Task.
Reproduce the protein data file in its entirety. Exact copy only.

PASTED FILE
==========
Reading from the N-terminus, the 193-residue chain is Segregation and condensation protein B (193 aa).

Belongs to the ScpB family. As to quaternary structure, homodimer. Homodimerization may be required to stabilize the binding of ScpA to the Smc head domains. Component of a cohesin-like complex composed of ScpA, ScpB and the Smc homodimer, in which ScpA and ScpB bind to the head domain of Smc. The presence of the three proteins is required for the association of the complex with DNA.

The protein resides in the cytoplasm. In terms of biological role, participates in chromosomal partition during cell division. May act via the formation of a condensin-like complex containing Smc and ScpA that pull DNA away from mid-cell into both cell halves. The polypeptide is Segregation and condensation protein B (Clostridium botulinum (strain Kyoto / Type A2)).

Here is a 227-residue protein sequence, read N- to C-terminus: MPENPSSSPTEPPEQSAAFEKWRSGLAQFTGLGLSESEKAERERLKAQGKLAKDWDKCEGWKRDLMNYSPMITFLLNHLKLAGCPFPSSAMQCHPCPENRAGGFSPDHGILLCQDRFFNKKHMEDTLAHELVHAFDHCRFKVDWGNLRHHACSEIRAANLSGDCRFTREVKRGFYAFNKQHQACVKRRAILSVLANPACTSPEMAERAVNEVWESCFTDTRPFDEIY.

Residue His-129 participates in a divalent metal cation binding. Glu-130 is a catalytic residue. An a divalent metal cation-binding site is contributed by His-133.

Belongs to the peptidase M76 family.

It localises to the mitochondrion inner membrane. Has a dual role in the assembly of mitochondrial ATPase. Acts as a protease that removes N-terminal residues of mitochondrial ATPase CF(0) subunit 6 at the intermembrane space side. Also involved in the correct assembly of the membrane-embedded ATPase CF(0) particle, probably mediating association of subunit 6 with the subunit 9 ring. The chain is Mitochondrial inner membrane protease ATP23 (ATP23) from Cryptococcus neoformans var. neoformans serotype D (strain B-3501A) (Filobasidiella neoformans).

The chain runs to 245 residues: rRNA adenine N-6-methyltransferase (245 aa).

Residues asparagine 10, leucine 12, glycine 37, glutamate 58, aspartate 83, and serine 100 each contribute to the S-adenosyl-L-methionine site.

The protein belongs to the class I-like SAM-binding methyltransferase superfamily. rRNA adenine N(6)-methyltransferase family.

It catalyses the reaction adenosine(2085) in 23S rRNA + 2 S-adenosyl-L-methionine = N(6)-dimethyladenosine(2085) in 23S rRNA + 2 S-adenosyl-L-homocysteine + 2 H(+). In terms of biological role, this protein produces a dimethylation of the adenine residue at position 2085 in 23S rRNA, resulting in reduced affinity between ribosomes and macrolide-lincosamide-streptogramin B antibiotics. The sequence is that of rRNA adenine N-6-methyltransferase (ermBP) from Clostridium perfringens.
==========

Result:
Reading from the N-terminus, the 193-residue chain is Segregation and condensation protein B (193 aa).

Belongs to the ScpB family. As to quaternary structure, homodimer. Homodimerization may be required to stabilize the binding of ScpA to the Smc head domains. Component of a cohesin-like complex composed of ScpA, ScpB and the Smc homodimer, in which ScpA and ScpB bind to the head domain of Smc. The presence of the three proteins is required for the association of the complex with DNA.

The protein resides in the cytoplasm. In terms of biological role, participates in chromosomal partition during cell division. May act via the formation of a condensin-like complex containing Smc and ScpA that pull DNA away from mid-cell into both cell halves. The polypeptide is Segregation and condensation protein B (Clostridium botulinum (strain Kyoto / Type A2)).

Here is a 227-residue protein sequence, read N- to C-terminus: MPENPSSSPTEPPEQSAAFEKWRSGLAQFTGLGLSESEKAERERLKAQGKLAKDWDKCEGWKRDLMNYSPMITFLLNHLKLAGCPFPSSAMQCHPCPENRAGGFSPDHGILLCQDRFFNKKHMEDTLAHELVHAFDHCRFKVDWGNLRHHACSEIRAANLSGDCRFTREVKRGFYAFNKQHQACVKRRAILSVLANPACTSPEMAERAVNEVWESCFTDTRPFDEIY.

Residue His-129 participates in a divalent metal cation binding. Glu-130 is a catalytic residue. An a divalent metal cation-binding site is contributed by His-133.

Belongs to the peptidase M76 family.

It localises to the mitochondrion inner membrane. Has a dual role in the assembly of mitochondrial ATPase. Acts as a protease that removes N-terminal residues of mitochondrial ATPase CF(0) subunit 6 at the intermembrane space side. Also involved in the correct assembly of the membrane-embedded ATPase CF(0) particle, probably mediating association of subunit 6 with the subunit 9 ring. The chain is Mitochondrial inner membrane protease ATP23 (ATP23) from Cryptococcus neoformans var. neoformans serotype D (strain B-3501A) (Filobasidiella neoformans).

The chain runs to 245 residues: rRNA adenine N-6-methyltransferase (245 aa).

Residues asparagine 10, leucine 12, glycine 37, glutamate 58, aspartate 83, and serine 100 each contribute to the S-adenosyl-L-methionine site.

The protein belongs to the class I-like SAM-binding methyltransferase superfamily. rRNA adenine N(6)-methyltransferase family.

It catalyses the reaction adenosine(2085) in 23S rRNA + 2 S-adenosyl-L-methionine = N(6)-dimethyladenosine(2085) in 23S rRNA + 2 S-adenosyl-L-homocysteine + 2 H(+). In terms of biological role, this protein produces a dimethylation of the adenine residue at position 2085 in 23S rRNA, resulting in reduced affinity between ribosomes and macrolide-lincosamide-streptogramin B antibiotics. The sequence is that of rRNA adenine N-6-methyltransferase (ermBP) from Clostridium perfringens.